• AdrianC
    • By AdrianC 7th Feb 18, 4:03 PM
    • 17,369 Posts
    • 15,703 Thanks
    AdrianC
    • #6
    • 7th Feb 18, 4:03 PM
    • #6
    • 7th Feb 18, 4:03 PM
    I am sole executor for my father!!!8217;s estate

    With supporting my two son at university and other commitments (mainly running my own home!), it is getting to the point where I cannot afford to keep it on for much longer.
    Originally posted by Helen Millington
    You shouldn't be paying it in the first place.

    The estate is almost out of money and as I haven!!!8217;t paid the service charge since my father died
    You mean "his estate hasn't paid"...?

    the leaseholder is threatening to take me to court if I do not pay.
    No, the leaseholder is threatening to take the estate to court.

    I have this in hand as I acknowledge the debt, but I just want to ask if anyone knows if I can refuse to pay when the estate runs out of funds....
    Do not confuse "ready cash" with "assets". The estate still has plenty of assets - they include a house...

    There are 4 other similar houses on the same estate also up for sale and none of us are selling because our local town is awash with newer retirement apartments (hotel living style) which is more desirable these days.
    Undercut them, then.

    Furthermore, if and when I do sell it, I have to pay into a sinking fund 0.75% of the original purchase price of £83,000 multiplied by the number of years the house has been !!!8216;owned!!!8217;, which currently stands at almost 15.
    Just under £9,500, then. But, no, YOU don't pay. The estate pays.

    It!!!8217;s like I!!!8217;m living in a nightmare...uncertain as to how and when I!!!8217;m going to be able to sell it
    <chorus>
    REDUCE THE PRICE!

    I am lumbered with the ongoing charges and bills.
    Once again - no, YOU are not. Your father's estate is.
    • Cakeguts
    • By Cakeguts 7th Feb 18, 5:01 PM
    • 4,363 Posts
    • 6,241 Thanks
    Cakeguts
    • #7
    • 7th Feb 18, 5:01 PM
    • #7
    • 7th Feb 18, 5:01 PM
    Reduce the price. If you get the price right someone will buy it.
    • Larac
    • By Larac 7th Feb 18, 5:48 PM
    • 806 Posts
    • 494 Thanks
    Larac
    • #8
    • 7th Feb 18, 5:48 PM
    • #8
    • 7th Feb 18, 5:48 PM
    Must admit we are trying to sell a Mccarthy Stone flat where there are 4 flats on the market. We have only had it since mid-January - I did also wonder what happens if the 'estate' runs out of money and can't pay the service charges?. In our case the estate does have money to pay the service charge and ground rental. My 'diggings' around were that if you fail to pay the service charge and ground rental they can recover the flat from you. This whole scenario has put me off buying a retirement flat - when and (if) I get to this stage I would rent one of these flats! There are worst cases where if the 'deceased' was in one of the 'hotel' type flats - the 'estate' is liable for those charges until the flat is sold and they can be c£10K a year! As other have suggested, you may well need to drop again the price. We will do this before Easter as really want to get rid!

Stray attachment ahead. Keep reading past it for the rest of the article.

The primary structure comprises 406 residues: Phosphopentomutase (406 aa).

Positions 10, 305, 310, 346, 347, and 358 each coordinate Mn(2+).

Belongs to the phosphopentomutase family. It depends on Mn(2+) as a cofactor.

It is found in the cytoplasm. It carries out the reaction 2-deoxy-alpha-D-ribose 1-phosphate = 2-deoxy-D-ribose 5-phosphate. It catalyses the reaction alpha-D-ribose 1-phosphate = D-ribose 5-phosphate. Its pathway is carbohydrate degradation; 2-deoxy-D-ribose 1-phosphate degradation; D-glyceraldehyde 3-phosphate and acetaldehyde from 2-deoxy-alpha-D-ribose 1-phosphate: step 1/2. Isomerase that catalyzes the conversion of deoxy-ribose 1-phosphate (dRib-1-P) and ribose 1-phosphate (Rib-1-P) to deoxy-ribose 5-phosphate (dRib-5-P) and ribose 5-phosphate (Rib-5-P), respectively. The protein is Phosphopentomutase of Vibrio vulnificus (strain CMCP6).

Last edited by Larac; 07-02-2018 at 5:54 PM.
    • Cakeguts
    • By Cakeguts 7th Feb 18, 7:45 PM
    • 4,363 Posts
    • 6,241 Thanks
    Cakeguts
    • #9
    • 7th Feb 18, 7:45 PM
    • #9
    • 7th Feb 18, 7:45 PM
    Must admit we are trying to sell a Mccarthy Stone flat where there are 4 flats on the market. We have only had it since mid-January - I did also wonder what happens if the 'estate' runs out of money and can't pay the service charges?. In our case the estate does have money to pay the service charge and ground rental. My 'diggings' around were that if you fail to pay the service charge and ground rental they can recover the flat from you. This whole scenario has put me off buying a retirement flat - when and (if) I get to this stage I would rent one of these flats! There are worst cases where if the 'deceased' was in one of the 'hotel' type flats - the 'estate' is liable for those charges until the flat is sold and they can be c£10K a year! As other have suggested, you may well need to drop again the price. We will do this before Easter as really want to get rid!
    Originally posted by Larac
    You can always buy a second hand retirement flat that has had to be sold cheap?